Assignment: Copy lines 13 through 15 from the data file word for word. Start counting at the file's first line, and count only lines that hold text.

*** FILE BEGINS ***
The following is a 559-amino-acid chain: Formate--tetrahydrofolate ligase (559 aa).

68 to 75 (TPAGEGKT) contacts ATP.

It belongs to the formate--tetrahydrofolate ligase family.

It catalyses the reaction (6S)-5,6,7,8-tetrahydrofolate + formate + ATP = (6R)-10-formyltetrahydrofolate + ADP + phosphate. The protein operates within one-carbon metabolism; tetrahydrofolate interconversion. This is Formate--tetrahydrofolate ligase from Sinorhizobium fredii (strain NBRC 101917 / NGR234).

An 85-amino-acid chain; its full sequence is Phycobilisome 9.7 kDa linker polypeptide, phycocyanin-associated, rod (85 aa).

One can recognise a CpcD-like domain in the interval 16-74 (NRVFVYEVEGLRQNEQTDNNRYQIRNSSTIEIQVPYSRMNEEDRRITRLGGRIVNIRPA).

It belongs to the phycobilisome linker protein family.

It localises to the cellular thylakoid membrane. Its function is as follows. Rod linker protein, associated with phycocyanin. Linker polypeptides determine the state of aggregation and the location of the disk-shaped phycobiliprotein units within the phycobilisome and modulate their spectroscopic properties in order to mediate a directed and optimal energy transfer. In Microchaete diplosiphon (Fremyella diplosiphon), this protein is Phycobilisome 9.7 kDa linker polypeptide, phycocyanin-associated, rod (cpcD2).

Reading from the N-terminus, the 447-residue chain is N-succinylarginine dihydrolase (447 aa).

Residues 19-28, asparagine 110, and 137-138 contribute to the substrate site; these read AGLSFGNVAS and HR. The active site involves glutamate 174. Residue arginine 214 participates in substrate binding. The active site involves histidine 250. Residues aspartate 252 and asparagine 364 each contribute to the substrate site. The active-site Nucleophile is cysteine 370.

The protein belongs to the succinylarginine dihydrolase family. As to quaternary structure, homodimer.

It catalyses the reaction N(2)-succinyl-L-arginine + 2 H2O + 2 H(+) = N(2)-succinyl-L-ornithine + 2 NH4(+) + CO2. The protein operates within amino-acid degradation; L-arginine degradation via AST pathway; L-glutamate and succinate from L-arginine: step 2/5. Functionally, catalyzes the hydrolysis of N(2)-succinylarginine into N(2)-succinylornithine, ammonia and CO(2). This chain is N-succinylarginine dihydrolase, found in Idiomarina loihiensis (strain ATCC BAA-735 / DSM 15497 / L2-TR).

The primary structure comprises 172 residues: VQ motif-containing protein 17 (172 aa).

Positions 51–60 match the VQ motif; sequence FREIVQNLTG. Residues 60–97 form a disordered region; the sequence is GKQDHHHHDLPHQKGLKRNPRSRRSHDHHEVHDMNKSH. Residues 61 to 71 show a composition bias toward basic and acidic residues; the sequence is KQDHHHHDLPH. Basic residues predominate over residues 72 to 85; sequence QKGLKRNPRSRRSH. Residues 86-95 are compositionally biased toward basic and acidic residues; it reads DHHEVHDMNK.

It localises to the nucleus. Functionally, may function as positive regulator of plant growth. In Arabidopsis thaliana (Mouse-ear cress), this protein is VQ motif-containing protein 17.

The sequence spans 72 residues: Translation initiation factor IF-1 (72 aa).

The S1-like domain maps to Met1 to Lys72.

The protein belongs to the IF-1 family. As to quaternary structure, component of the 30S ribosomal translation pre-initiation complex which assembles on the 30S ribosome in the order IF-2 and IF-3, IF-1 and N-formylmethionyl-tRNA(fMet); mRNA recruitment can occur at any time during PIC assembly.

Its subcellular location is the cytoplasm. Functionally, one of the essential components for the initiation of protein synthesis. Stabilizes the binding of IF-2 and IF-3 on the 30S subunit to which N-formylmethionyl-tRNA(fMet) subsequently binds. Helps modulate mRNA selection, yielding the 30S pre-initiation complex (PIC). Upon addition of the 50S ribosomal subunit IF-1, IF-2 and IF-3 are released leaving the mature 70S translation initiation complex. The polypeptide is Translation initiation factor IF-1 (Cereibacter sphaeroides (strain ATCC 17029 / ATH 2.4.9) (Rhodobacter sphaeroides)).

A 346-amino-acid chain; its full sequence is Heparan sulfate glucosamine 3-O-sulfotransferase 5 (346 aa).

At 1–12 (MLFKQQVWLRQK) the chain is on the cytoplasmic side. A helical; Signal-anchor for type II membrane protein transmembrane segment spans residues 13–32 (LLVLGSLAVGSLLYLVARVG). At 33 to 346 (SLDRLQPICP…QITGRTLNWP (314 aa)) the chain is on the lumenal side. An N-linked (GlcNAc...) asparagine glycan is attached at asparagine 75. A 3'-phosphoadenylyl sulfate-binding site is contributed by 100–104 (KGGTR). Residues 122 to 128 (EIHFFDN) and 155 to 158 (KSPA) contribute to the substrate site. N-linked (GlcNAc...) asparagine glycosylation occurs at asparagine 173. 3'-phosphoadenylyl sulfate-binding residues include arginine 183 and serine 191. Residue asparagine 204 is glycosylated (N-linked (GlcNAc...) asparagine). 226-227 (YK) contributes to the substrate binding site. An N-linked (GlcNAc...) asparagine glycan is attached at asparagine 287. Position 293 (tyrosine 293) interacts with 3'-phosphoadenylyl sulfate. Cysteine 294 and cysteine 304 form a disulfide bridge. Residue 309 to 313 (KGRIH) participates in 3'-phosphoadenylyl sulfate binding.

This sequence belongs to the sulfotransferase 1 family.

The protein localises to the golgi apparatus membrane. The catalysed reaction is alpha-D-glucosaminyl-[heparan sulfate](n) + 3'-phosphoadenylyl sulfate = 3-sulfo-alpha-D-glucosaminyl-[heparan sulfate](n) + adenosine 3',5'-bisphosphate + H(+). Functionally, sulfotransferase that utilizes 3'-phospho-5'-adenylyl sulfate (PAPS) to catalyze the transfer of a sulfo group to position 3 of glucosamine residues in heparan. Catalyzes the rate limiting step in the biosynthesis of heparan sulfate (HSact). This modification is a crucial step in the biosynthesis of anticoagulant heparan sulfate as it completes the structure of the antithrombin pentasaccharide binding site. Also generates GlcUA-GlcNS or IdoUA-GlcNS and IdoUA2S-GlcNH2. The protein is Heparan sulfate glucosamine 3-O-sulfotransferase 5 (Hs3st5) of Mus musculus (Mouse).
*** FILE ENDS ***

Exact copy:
The primary structure comprises 172 residues: VQ motif-containing protein 17 (172 aa).

Positions 51–60 match the VQ motif; sequence FREIVQNLTG. Residues 60–97 form a disordered region; the sequence is GKQDHHHHDLPHQKGLKRNPRSRRSHDHHEVHDMNKSH. Residues 61 to 71 show a composition bias toward basic and acidic residues; the sequence is KQDHHHHDLPH. Basic residues predominate over residues 72 to 85; sequence QKGLKRNPRSRRSH. Residues 86-95 are compositionally biased toward basic and acidic residues; it reads DHHEVHDMNK.

It localises to the nucleus. Functionally, may function as positive regulator of plant growth. In Arabidopsis thaliana (Mouse-ear cress), this protein is VQ motif-containing protein 17.